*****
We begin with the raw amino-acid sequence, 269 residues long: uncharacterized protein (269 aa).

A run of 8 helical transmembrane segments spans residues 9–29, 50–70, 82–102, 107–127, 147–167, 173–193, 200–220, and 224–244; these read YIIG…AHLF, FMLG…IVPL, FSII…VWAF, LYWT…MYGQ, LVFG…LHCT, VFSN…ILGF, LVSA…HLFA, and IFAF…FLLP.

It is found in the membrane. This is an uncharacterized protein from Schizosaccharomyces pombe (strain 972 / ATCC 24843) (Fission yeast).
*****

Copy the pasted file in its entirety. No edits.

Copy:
We begin with the raw amino-acid sequence, 269 residues long: uncharacterized protein (269 aa).

A run of 8 helical transmembrane segments spans residues 9–29, 50–70, 82–102, 107–127, 147–167, 173–193, 200–220, and 224–244; these read YIIG…AHLF, FMLG…IVPL, FSII…VWAF, LYWT…MYGQ, LVFG…LHCT, VFSN…ILGF, LVSA…HLFA, and IFAF…FLLP.

It is found in the membrane. This is an uncharacterized protein from Schizosaccharomyces pombe (strain 972 / ATCC 24843) (Fission yeast).